Accessing and paying for mental health care can be tricky. Many mental health professionals do not work directly with insurance, and those who do can have very long wait lists. But did you know that there are some other ways you can pay for mental health care with the assistance of employer-run programs?
Employee Assistance Programs (EAPs). These programs are offered by many employers (large and small). EAPs allow employees to see a contracted mental health professional for 3-10 sessions per year free of charge. Yes, free! Too often, employees don’t know this is a benefit to which they are entitled. So ask your manager or HR department for more information.
Health Savings Accounts/Flex Spending Accounts/Medical Savings Accounts. These aren’t technically a benefit as this is money that you put away pre-tax to use for approved medical expenses. So, your employer doesn’t (usually) give you the money for the accounts, but many do facilitate the opening of such an account. Again, ask your manager or HR department for details.
Seem to have more of everything (money, success, friends, possessions) than you
Appear better at their job than you
Whatever the specifics, it’s actually not all that unusual to have feelings of jealousy – particularly at work as we spend so much time with our co-workers. But what can you do to tame the green monster?
Check out my recent article over at Health eCareers for ideas about to 1) decipher why exactly you’re having jealous feelings 2) what to do about them.
Does work make you angry? Do you have trouble controlling your temper with your co-workers? Do you lost your cool on a regular basis?
Angry outbursts aren’t just annoying, unprofessional and upsetting to everyone; high levels of anger have also been linked to a number of health problems. These include increased risk for: heart attacks, heart disease and strokes. High levels of anger have also been linked to a weakened immune system.
I recently wrote an article on Health eCareers offering tips for how to manage your anger at work in particular. Here’s one tip:
Want more ideas about how to manage your irritability at work? Check out the entire article here:
After 13 years on Briggs Street in Old Town Erie, I am moving to a new location. As of June 1, 2019 I will be moving my practice to:
671 Mitchell Way
I am sad to be leaving The Gateway Building, and the community of Old Town Erie businesses I have enjoyed watching grow and thrive over the last decade plus. However, I am excited to move into a newer building with plenty of parking and a spacious waiting room!
All of my contact information will remain the same:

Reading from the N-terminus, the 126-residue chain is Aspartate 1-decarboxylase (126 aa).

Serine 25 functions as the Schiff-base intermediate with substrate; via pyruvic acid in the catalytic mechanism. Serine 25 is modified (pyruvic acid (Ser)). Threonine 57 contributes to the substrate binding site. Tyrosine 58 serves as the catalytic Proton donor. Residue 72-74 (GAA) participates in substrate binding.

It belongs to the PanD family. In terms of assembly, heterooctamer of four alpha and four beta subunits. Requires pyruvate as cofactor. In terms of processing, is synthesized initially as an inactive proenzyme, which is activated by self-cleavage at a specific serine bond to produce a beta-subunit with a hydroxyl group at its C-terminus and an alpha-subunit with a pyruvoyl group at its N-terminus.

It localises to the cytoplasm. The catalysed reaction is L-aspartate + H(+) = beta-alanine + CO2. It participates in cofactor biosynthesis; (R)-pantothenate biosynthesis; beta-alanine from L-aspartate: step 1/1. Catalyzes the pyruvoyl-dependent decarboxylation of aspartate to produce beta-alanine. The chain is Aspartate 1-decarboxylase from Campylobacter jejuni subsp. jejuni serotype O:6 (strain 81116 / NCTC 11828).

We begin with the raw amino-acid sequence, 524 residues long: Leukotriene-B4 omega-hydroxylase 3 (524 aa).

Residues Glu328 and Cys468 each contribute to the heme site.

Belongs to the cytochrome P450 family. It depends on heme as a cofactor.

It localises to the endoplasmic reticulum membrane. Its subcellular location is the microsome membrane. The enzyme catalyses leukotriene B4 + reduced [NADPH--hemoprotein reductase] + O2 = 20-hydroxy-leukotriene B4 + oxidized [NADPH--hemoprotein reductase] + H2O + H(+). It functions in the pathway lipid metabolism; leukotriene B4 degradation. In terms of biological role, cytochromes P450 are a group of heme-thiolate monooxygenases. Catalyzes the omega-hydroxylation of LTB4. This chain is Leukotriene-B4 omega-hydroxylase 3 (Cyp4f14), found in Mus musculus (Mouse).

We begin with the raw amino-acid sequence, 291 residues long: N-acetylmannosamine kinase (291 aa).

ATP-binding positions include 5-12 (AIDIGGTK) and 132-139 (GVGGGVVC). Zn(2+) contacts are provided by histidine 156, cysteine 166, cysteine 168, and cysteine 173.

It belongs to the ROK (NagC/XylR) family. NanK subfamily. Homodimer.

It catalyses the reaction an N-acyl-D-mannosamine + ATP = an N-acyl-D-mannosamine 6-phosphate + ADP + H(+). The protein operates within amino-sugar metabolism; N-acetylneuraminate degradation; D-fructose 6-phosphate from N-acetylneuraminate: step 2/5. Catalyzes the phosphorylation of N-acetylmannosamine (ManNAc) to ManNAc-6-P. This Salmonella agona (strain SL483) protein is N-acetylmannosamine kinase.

In my last post I wrote about how to determine if you (or someone else) is using alcohol in a problematic way. In this post, I would like to talk about options for treatment. Because there are a lot.
We all know about AA, and 30 day residential programs, but there are so many more options available as well. In a recent article over at Health eCareers, I outline several of the most common treatment options, including: detox, inpatient, intensive outpatient and medically-assisted treatment. I also talk about individual psychotherapy, which is often an important part of a treatment plan:
In my practice, I often work with folks struggling with addiction. If you would like to talk more about how individual psychotherapy can help with sobriety, please give me a call at 303-828-3080.
Why is it so hard to find quality mental health care? There are a lot of reasons: stigma, affordability, provider shortage, just to name a few potential reasons.
A simpler challenge to solve, however, is to simply make sense of all the different types of mental health care providers out there. There are so many different acronyms – how is anyone supposed to make sense of it all?
I recently wrote an article over at Health eCareers explaining the differences in mental health providers – from psychiatrists and psychologists (yes, there is a difference between the two) to social workers and addiction counselors. Check it out:
And in case you’re wondering, this one happens to be my favorite:
Looking for a new job? That process can be exhausting! And overwhelming. And exciting. And exhausting again. So much has changed about the job search process in recent years: on-line job boards and resumes, computerized personality assessments, LinkedIn!